Seikido classes expanding throughout District

By Allan Bradbury
Staff Writer
abradbury@fortfrances.com

The Rainy River First Nation gym was abuzz on Saturday morning as 18 seikido students took tests to move up from white belt to the next level of yellow stripe. Later that afternoon seven more students would test for other higher belts. Seikido Master Hayley Broadbent started teaching classes in the area in 2019 and will likely be expanding in the new year.

Seikido is a martial art that combines aspects of the Korean martial art of taekwondo and the Japanese martial art of aikido.

“Our offensive style is international taekwondo. So every student that graduates will have a black belt in international taekwondo,” Broadben said. “It’s the core of our curriculum and then we use aikido techniques for the defensive portion.”

Broadbent started Rainy River First Nations Seikido Taekwondo Club in 2019. When she first moved to the region with her family there was no Seikido program available in the area. Broadbent had started training in the martial art in the 90s but stepped away. She got back into it in 2012 along with two of her children. Despite having trained for years she was required to start again from a white belt after a 15-year absence. After spending time learning in Southern Ontario before moving to the Rainy River District, Broadbent and her kids were disappointed to find there was not a Seikido program here.

“When we moved up here, we had all stopped. They tried just taekwondo and they’re used to so much more in the curriculum so they were bored,” Broadbent said. “Then they tried judo and it was ok but they really missed seikido.”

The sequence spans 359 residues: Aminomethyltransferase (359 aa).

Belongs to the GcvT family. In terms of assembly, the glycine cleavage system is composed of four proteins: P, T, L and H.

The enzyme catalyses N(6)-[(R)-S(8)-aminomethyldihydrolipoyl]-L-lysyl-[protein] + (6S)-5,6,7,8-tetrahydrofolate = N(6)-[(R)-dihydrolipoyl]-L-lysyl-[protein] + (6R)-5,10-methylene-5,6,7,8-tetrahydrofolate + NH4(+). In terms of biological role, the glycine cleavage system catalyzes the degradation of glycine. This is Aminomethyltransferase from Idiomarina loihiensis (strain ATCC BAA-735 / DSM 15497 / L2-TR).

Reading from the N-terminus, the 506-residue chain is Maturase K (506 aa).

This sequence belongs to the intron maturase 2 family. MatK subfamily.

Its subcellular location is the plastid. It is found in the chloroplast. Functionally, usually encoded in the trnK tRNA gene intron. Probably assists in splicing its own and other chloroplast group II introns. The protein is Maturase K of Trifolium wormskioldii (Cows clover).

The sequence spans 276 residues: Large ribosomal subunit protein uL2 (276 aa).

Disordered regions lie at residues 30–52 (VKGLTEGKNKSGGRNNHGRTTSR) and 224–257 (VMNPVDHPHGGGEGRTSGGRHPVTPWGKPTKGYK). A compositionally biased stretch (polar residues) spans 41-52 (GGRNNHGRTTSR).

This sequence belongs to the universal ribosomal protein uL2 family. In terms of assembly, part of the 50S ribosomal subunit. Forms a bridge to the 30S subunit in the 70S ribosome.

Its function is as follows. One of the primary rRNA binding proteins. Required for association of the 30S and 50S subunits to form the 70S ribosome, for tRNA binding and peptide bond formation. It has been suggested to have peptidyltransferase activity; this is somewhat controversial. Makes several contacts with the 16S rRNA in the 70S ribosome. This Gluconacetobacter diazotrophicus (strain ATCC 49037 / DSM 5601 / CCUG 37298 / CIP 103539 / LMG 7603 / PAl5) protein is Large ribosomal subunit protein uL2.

The inspiration to start their own club came when Broadbent’s daughter, Tashie, visited their old club in London and told the grand master that they needed a club in Northern Ontario. Shortly after Broadbent received an email from the grand master asking why they hadn’t started a class.

Broadbent responded with a long list of excuses, among them the fact that there was no one with a black belt, and no qualified instructors.

“I gave him a big list, and he said, ‘Set up a seminar, I’m coming up there, you guys will have a club.’ and so we did. We follow his guidance and he checks in with us regularly to make sure that we’re doing everything the way it’s supposed to be done,” Broadbent said.

“When we started the club we were under the supervision of Grandmaster Gagel in London, so he would come up four times a year and make sure we’re teaching the techniques properly and that we’re maintaining the class and the records properly.”

Seikido has been gaining popularity across the District. Students recently took part in a grading exercise, to advance beyond the white belt level. – Allan Bradbury photo

Broadbent and her two oldest children didn’t have their black belts when the classes started so they continued to train and the club operated under the authority of their Grandmaster Gagel from London. In September of 2020 Broadbent and her two oldest kids tested for their black belts, shortly thereafter the club was incorporated as its own entity taking over responsibility at a local level.

The club has seen many ups and downs since its inception especially with the complications of the COVID-19 pandemic. However, things are on the upswing.

“We reopened in September, and probably had the biggest response we’ve had so far. We had over 25 students register. We currently have a roster of 47 students,” Broadbent said. “In January we will have classes in Rainy River, Big Grassy and Manitou.”